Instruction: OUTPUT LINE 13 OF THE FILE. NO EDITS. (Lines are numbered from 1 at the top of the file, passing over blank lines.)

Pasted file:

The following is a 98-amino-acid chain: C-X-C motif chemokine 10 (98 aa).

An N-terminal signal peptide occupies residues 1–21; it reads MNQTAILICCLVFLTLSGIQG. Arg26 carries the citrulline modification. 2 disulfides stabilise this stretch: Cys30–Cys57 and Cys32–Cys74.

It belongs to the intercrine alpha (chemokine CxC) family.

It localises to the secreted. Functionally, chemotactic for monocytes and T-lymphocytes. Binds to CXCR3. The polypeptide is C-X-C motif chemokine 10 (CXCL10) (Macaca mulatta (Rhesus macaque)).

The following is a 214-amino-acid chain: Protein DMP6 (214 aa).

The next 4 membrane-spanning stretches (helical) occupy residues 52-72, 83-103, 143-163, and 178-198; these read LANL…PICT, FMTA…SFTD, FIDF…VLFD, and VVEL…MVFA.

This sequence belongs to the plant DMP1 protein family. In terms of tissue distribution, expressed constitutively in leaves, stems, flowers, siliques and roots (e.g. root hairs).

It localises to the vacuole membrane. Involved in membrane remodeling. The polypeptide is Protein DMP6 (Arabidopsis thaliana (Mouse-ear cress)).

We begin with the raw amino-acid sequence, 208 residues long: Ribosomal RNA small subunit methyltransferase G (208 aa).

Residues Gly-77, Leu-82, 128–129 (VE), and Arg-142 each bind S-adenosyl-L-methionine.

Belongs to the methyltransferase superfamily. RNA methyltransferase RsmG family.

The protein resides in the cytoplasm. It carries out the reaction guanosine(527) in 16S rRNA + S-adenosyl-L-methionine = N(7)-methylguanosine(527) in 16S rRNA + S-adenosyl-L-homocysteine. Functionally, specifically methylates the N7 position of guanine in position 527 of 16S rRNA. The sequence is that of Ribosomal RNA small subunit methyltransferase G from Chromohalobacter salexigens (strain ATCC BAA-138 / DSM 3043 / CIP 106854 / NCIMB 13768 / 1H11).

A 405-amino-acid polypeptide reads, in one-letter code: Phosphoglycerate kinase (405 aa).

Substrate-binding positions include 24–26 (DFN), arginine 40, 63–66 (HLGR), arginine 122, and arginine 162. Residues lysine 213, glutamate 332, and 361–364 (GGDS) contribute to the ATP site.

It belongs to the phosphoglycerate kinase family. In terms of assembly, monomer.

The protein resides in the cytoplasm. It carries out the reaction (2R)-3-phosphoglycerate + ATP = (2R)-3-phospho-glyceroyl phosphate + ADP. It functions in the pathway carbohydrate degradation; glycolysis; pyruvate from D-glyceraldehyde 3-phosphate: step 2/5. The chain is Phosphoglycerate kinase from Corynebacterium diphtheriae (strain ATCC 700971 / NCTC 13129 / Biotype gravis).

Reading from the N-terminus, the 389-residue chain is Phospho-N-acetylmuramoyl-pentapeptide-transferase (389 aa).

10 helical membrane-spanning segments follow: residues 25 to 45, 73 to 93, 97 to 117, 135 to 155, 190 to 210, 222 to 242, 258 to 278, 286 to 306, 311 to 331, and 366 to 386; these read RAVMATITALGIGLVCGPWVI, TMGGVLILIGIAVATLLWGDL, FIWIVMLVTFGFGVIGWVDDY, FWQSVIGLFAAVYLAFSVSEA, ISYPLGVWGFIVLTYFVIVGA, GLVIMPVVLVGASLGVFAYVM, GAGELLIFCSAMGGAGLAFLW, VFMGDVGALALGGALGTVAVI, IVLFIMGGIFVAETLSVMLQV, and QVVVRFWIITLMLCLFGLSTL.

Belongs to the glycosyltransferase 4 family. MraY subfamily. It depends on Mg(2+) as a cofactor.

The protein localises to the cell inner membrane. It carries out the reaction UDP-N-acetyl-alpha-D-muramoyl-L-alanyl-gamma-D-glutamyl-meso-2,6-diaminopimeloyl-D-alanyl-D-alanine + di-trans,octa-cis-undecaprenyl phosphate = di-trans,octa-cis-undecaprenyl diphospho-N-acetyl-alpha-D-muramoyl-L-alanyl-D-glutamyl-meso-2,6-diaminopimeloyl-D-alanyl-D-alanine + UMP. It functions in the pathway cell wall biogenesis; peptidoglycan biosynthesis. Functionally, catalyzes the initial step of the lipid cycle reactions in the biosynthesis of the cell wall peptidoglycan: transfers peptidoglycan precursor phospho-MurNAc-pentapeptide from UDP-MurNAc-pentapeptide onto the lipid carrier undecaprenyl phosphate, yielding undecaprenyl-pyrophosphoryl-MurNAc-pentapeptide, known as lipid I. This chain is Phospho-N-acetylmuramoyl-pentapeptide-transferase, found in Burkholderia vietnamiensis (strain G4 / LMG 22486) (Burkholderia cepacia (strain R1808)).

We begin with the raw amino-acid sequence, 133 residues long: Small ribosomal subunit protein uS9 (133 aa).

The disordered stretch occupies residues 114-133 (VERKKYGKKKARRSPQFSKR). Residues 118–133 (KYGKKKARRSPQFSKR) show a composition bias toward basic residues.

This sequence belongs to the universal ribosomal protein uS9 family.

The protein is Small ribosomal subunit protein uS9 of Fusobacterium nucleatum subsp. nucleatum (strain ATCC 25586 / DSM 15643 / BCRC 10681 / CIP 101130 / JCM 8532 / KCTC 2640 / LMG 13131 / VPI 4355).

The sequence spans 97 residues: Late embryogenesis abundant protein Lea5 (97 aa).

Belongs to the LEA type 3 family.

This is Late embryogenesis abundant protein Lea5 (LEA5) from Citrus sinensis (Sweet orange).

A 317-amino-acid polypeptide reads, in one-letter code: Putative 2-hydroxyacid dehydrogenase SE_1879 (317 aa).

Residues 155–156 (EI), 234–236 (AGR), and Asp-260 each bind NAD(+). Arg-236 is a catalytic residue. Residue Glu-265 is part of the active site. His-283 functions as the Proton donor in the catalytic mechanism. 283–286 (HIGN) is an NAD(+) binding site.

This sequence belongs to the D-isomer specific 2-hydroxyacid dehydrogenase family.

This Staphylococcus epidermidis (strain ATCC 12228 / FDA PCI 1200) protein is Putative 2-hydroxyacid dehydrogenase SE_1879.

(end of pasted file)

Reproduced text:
A 405-amino-acid polypeptide reads, in one-letter code: Phosphoglycerate kinase (405 aa).